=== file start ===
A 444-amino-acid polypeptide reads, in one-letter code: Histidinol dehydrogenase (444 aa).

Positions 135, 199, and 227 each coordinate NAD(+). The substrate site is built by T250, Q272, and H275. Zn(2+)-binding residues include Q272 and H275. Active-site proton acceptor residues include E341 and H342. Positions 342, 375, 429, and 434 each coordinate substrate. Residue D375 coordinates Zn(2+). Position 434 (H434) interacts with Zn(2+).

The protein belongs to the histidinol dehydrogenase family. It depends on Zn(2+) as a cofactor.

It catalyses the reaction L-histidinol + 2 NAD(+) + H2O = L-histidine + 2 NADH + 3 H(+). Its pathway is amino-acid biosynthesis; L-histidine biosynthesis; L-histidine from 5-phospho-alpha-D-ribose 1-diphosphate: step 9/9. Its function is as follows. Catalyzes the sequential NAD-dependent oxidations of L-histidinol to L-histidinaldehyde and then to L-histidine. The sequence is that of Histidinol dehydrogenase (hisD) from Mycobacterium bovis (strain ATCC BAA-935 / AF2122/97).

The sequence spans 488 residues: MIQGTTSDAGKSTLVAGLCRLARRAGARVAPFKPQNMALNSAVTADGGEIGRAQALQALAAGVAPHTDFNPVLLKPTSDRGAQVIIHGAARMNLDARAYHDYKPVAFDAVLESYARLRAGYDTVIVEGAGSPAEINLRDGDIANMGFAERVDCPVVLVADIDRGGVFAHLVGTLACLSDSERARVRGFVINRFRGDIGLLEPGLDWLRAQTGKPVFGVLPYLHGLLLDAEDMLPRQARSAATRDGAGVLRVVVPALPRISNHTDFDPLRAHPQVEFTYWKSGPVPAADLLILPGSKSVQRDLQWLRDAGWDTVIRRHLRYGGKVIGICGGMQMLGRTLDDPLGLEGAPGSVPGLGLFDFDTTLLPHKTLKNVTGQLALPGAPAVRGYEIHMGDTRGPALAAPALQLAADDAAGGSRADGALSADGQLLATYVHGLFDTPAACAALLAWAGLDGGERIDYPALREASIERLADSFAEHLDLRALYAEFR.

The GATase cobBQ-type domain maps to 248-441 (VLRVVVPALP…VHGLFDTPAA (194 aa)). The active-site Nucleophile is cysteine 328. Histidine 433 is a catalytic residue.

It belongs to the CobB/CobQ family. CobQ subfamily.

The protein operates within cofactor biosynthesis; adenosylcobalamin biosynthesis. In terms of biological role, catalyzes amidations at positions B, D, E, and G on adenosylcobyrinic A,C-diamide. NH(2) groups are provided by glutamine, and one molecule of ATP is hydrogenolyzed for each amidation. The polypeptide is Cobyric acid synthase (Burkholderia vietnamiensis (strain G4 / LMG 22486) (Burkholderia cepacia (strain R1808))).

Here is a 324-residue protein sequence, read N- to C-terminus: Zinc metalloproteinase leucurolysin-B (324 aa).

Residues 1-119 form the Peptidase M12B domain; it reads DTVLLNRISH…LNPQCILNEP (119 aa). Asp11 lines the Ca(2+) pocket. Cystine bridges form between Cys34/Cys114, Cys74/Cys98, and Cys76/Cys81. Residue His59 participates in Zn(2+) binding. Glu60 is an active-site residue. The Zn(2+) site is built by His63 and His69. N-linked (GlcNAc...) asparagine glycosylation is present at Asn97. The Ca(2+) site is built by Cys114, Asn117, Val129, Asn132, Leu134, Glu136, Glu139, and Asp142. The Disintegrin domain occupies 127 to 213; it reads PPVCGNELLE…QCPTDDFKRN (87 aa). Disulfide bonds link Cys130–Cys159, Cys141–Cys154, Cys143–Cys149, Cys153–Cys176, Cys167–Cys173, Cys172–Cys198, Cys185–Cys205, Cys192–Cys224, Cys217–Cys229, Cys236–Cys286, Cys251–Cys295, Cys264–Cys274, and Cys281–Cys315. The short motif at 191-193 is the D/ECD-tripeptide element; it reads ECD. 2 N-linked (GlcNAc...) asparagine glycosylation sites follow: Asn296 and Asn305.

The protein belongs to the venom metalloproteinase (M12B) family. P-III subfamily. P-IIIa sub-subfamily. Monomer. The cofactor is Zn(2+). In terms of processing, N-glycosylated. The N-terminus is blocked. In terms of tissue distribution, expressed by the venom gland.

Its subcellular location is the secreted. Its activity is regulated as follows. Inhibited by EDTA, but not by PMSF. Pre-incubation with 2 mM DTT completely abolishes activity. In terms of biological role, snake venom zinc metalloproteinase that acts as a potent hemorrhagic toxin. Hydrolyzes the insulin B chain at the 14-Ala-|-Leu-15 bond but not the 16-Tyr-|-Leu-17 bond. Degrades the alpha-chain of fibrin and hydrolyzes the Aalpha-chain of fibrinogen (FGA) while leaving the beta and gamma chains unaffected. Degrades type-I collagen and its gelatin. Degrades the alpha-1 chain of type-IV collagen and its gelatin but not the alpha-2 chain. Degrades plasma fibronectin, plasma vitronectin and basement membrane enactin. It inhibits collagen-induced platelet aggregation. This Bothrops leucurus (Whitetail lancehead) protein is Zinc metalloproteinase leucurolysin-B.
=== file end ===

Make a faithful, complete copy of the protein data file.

A 444-amino-acid polypeptide reads, in one-letter code: Histidinol dehydrogenase (444 aa).

Positions 135, 199, and 227 each coordinate NAD(+). The substrate site is built by T250, Q272, and H275. Zn(2+)-binding residues include Q272 and H275. Active-site proton acceptor residues include E341 and H342. Positions 342, 375, 429, and 434 each coordinate substrate. Residue D375 coordinates Zn(2+). Position 434 (H434) interacts with Zn(2+).

The protein belongs to the histidinol dehydrogenase family. It depends on Zn(2+) as a cofactor.

It catalyses the reaction L-histidinol + 2 NAD(+) + H2O = L-histidine + 2 NADH + 3 H(+). Its pathway is amino-acid biosynthesis; L-histidine biosynthesis; L-histidine from 5-phospho-alpha-D-ribose 1-diphosphate: step 9/9. Its function is as follows. Catalyzes the sequential NAD-dependent oxidations of L-histidinol to L-histidinaldehyde and then to L-histidine. The sequence is that of Histidinol dehydrogenase (hisD) from Mycobacterium bovis (strain ATCC BAA-935 / AF2122/97).

The sequence spans 488 residues: MIQGTTSDAGKSTLVAGLCRLARRAGARVAPFKPQNMALNSAVTADGGEIGRAQALQALAAGVAPHTDFNPVLLKPTSDRGAQVIIHGAARMNLDARAYHDYKPVAFDAVLESYARLRAGYDTVIVEGAGSPAEINLRDGDIANMGFAERVDCPVVLVADIDRGGVFAHLVGTLACLSDSERARVRGFVINRFRGDIGLLEPGLDWLRAQTGKPVFGVLPYLHGLLLDAEDMLPRQARSAATRDGAGVLRVVVPALPRISNHTDFDPLRAHPQVEFTYWKSGPVPAADLLILPGSKSVQRDLQWLRDAGWDTVIRRHLRYGGKVIGICGGMQMLGRTLDDPLGLEGAPGSVPGLGLFDFDTTLLPHKTLKNVTGQLALPGAPAVRGYEIHMGDTRGPALAAPALQLAADDAAGGSRADGALSADGQLLATYVHGLFDTPAACAALLAWAGLDGGERIDYPALREASIERLADSFAEHLDLRALYAEFR.

The GATase cobBQ-type domain maps to 248-441 (VLRVVVPALP…VHGLFDTPAA (194 aa)). The active-site Nucleophile is cysteine 328. Histidine 433 is a catalytic residue.

It belongs to the CobB/CobQ family. CobQ subfamily.

The protein operates within cofactor biosynthesis; adenosylcobalamin biosynthesis. In terms of biological role, catalyzes amidations at positions B, D, E, and G on adenosylcobyrinic A,C-diamide. NH(2) groups are provided by glutamine, and one molecule of ATP is hydrogenolyzed for each amidation. The polypeptide is Cobyric acid synthase (Burkholderia vietnamiensis (strain G4 / LMG 22486) (Burkholderia cepacia (strain R1808))).

Here is a 324-residue protein sequence, read N- to C-terminus: Zinc metalloproteinase leucurolysin-B (324 aa).

Residues 1-119 form the Peptidase M12B domain; it reads DTVLLNRISH…LNPQCILNEP (119 aa). Asp11 lines the Ca(2+) pocket. Cystine bridges form between Cys34/Cys114, Cys74/Cys98, and Cys76/Cys81. Residue His59 participates in Zn(2+) binding. Glu60 is an active-site residue. The Zn(2+) site is built by His63 and His69. N-linked (GlcNAc...) asparagine glycosylation is present at Asn97. The Ca(2+) site is built by Cys114, Asn117, Val129, Asn132, Leu134, Glu136, Glu139, and Asp142. The Disintegrin domain occupies 127 to 213; it reads PPVCGNELLE…QCPTDDFKRN (87 aa). Disulfide bonds link Cys130–Cys159, Cys141–Cys154, Cys143–Cys149, Cys153–Cys176, Cys167–Cys173, Cys172–Cys198, Cys185–Cys205, Cys192–Cys224, Cys217–Cys229, Cys236–Cys286, Cys251–Cys295, Cys264–Cys274, and Cys281–Cys315. The short motif at 191-193 is the D/ECD-tripeptide element; it reads ECD. 2 N-linked (GlcNAc...) asparagine glycosylation sites follow: Asn296 and Asn305.

The protein belongs to the venom metalloproteinase (M12B) family. P-III subfamily. P-IIIa sub-subfamily. Monomer. The cofactor is Zn(2+). In terms of processing, N-glycosylated. The N-terminus is blocked. In terms of tissue distribution, expressed by the venom gland.

Its subcellular location is the secreted. Its activity is regulated as follows. Inhibited by EDTA, but not by PMSF. Pre-incubation with 2 mM DTT completely abolishes activity. In terms of biological role, snake venom zinc metalloproteinase that acts as a potent hemorrhagic toxin. Hydrolyzes the insulin B chain at the 14-Ala-|-Leu-15 bond but not the 16-Tyr-|-Leu-17 bond. Degrades the alpha-chain of fibrin and hydrolyzes the Aalpha-chain of fibrinogen (FGA) while leaving the beta and gamma chains unaffected. Degrades type-I collagen and its gelatin. Degrades the alpha-1 chain of type-IV collagen and its gelatin but not the alpha-2 chain. Degrades plasma fibronectin, plasma vitronectin and basement membrane enactin. It inhibits collagen-induced platelet aggregation. This Bothrops leucurus (Whitetail lancehead) protein is Zinc metalloproteinase leucurolysin-B.